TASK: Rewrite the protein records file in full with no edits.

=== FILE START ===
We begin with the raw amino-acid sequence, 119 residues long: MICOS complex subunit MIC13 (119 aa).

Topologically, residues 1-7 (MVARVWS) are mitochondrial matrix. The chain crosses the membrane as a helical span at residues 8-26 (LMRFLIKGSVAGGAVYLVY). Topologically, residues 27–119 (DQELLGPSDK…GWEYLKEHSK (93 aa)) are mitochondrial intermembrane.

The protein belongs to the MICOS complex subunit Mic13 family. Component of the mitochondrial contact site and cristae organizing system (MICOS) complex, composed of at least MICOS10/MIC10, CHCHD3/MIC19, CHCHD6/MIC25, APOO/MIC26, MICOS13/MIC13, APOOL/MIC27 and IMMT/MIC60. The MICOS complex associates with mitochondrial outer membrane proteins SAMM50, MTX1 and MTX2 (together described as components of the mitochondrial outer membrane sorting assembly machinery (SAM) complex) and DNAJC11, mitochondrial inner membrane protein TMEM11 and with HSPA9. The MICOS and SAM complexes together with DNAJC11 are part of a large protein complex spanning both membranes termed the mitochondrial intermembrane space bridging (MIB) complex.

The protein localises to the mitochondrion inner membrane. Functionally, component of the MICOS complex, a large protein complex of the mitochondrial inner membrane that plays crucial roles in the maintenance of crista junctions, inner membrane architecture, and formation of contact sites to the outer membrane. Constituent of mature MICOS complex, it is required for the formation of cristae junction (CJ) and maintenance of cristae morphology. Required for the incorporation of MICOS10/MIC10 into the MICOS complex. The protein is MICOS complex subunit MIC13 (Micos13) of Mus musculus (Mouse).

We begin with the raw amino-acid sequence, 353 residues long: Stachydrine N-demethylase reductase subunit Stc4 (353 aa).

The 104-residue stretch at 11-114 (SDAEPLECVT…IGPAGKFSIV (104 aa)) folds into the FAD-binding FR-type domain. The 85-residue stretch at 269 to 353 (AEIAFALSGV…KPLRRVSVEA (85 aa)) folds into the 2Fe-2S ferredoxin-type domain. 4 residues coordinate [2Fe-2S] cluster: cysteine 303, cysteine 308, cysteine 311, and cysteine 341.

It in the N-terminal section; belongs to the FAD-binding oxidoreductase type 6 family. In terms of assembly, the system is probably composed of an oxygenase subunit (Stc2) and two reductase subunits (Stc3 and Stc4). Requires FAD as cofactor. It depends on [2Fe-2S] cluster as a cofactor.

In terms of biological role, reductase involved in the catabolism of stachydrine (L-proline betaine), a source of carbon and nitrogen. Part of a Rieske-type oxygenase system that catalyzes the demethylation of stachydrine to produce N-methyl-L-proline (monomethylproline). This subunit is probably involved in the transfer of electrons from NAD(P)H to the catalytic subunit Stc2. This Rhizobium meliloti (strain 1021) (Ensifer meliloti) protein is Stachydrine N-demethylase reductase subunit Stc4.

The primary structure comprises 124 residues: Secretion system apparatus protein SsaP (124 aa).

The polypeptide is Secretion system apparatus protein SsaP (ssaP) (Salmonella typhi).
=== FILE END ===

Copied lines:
We begin with the raw amino-acid sequence, 119 residues long: MICOS complex subunit MIC13 (119 aa).

Topologically, residues 1-7 (MVARVWS) are mitochondrial matrix. The chain crosses the membrane as a helical span at residues 8-26 (LMRFLIKGSVAGGAVYLVY). Topologically, residues 27–119 (DQELLGPSDK…GWEYLKEHSK (93 aa)) are mitochondrial intermembrane.

The protein belongs to the MICOS complex subunit Mic13 family. Component of the mitochondrial contact site and cristae organizing system (MICOS) complex, composed of at least MICOS10/MIC10, CHCHD3/MIC19, CHCHD6/MIC25, APOO/MIC26, MICOS13/MIC13, APOOL/MIC27 and IMMT/MIC60. The MICOS complex associates with mitochondrial outer membrane proteins SAMM50, MTX1 and MTX2 (together described as components of the mitochondrial outer membrane sorting assembly machinery (SAM) complex) and DNAJC11, mitochondrial inner membrane protein TMEM11 and with HSPA9. The MICOS and SAM complexes together with DNAJC11 are part of a large protein complex spanning both membranes termed the mitochondrial intermembrane space bridging (MIB) complex.

The protein localises to the mitochondrion inner membrane. Functionally, component of the MICOS complex, a large protein complex of the mitochondrial inner membrane that plays crucial roles in the maintenance of crista junctions, inner membrane architecture, and formation of contact sites to the outer membrane. Constituent of mature MICOS complex, it is required for the formation of cristae junction (CJ) and maintenance of cristae morphology. Required for the incorporation of MICOS10/MIC10 into the MICOS complex. The protein is MICOS complex subunit MIC13 (Micos13) of Mus musculus (Mouse).

We begin with the raw amino-acid sequence, 353 residues long: Stachydrine N-demethylase reductase subunit Stc4 (353 aa).

The 104-residue stretch at 11-114 (SDAEPLECVT…IGPAGKFSIV (104 aa)) folds into the FAD-binding FR-type domain. The 85-residue stretch at 269 to 353 (AEIAFALSGV…KPLRRVSVEA (85 aa)) folds into the 2Fe-2S ferredoxin-type domain. 4 residues coordinate [2Fe-2S] cluster: cysteine 303, cysteine 308, cysteine 311, and cysteine 341.

It in the N-terminal section; belongs to the FAD-binding oxidoreductase type 6 family. In terms of assembly, the system is probably composed of an oxygenase subunit (Stc2) and two reductase subunits (Stc3 and Stc4). Requires FAD as cofactor. It depends on [2Fe-2S] cluster as a cofactor.

In terms of biological role, reductase involved in the catabolism of stachydrine (L-proline betaine), a source of carbon and nitrogen. Part of a Rieske-type oxygenase system that catalyzes the demethylation of stachydrine to produce N-methyl-L-proline (monomethylproline). This subunit is probably involved in the transfer of electrons from NAD(P)H to the catalytic subunit Stc2. This Rhizobium meliloti (strain 1021) (Ensifer meliloti) protein is Stachydrine N-demethylase reductase subunit Stc4.

The primary structure comprises 124 residues: Secretion system apparatus protein SsaP (124 aa).

The polypeptide is Secretion system apparatus protein SsaP (ssaP) (Salmonella typhi).